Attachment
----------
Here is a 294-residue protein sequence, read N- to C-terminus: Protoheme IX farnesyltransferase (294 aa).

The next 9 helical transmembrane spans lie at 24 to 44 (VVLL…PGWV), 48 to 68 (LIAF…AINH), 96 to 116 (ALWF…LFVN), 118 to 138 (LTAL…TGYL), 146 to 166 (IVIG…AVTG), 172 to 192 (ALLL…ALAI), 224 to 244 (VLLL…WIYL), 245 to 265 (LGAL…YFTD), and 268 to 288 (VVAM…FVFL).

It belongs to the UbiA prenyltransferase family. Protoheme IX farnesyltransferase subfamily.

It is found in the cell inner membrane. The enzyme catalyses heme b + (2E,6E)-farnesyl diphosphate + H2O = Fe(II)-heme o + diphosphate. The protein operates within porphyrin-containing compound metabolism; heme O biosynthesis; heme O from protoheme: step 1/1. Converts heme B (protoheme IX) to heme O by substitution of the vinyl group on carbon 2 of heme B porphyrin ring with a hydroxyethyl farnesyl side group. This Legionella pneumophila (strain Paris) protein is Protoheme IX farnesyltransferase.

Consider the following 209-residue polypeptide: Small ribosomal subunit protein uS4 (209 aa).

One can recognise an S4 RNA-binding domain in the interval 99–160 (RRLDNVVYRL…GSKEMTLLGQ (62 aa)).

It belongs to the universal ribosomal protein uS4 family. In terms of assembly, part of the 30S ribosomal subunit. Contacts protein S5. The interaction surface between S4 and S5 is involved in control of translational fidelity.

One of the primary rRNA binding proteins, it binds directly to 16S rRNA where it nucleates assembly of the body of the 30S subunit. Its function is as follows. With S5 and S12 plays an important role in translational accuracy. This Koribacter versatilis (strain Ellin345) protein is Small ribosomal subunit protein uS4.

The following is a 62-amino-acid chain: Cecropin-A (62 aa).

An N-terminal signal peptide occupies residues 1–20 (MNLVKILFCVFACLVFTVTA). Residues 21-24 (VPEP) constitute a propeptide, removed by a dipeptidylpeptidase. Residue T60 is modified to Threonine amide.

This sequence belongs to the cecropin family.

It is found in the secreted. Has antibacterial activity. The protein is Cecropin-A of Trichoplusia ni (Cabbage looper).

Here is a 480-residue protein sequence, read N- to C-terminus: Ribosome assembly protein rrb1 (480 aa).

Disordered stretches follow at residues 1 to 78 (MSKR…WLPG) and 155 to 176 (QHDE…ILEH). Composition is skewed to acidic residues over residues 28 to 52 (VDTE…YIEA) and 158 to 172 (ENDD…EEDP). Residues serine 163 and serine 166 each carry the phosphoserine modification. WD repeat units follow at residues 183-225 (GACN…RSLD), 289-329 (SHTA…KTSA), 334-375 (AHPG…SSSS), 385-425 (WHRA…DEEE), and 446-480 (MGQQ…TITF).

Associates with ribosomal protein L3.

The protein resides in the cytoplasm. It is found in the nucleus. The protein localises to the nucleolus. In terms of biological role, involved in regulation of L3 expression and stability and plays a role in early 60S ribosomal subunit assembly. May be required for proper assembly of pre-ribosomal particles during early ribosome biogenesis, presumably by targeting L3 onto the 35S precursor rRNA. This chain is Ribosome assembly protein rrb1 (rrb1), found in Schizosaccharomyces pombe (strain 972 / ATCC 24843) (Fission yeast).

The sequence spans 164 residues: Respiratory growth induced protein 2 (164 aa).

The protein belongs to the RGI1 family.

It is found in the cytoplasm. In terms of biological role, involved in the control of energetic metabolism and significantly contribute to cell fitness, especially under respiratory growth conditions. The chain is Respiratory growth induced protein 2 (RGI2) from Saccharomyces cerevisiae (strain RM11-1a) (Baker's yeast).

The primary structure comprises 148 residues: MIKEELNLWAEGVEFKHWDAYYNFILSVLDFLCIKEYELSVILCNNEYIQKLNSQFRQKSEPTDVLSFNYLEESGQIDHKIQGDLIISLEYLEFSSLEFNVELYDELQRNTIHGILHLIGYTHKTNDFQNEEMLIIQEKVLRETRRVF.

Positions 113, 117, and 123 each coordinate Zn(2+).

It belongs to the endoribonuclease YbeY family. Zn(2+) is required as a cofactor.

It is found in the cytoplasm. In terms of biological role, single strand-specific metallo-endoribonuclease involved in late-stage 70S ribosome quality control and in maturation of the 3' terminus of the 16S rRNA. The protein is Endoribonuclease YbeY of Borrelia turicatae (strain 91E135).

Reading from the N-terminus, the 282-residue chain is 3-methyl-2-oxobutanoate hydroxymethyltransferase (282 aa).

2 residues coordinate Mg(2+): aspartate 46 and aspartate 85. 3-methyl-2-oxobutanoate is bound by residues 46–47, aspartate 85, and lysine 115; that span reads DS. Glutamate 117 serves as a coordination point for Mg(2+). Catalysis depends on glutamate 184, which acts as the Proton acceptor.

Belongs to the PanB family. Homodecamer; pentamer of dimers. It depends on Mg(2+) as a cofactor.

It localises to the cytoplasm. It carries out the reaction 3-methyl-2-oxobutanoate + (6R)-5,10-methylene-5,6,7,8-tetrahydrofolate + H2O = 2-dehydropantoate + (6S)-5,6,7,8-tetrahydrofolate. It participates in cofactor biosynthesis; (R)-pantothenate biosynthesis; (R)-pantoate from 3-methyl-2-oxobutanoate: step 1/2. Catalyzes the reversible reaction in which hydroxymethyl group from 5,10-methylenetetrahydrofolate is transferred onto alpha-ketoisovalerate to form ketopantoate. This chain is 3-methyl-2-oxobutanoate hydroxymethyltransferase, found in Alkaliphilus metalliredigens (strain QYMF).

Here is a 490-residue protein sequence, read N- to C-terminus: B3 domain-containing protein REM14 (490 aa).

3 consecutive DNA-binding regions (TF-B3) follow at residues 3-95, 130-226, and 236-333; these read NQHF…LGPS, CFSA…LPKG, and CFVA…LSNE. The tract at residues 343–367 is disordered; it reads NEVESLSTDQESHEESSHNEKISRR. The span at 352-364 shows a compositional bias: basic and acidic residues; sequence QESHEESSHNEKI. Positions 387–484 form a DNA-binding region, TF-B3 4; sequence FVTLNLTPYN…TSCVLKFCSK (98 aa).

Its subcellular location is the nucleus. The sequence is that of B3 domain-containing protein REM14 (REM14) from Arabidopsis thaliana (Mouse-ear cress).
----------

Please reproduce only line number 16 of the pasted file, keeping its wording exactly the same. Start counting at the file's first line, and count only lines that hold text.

The protein resides in the cytoplasm. It is found in the nucleus. The protein localises to the nucleolus. In terms of biological role, involved in regulation of L3 expression and stability and plays a role in early 60S ribosomal subunit assembly. May be required for proper assembly of pre-ribosomal particles during early ribosome biogenesis, presumably by targeting L3 onto the 35S precursor rRNA. This chain is Ribosome assembly protein rrb1 (rrb1), found in Schizosaccharomyces pombe (strain 972 / ATCC 24843) (Fission yeast).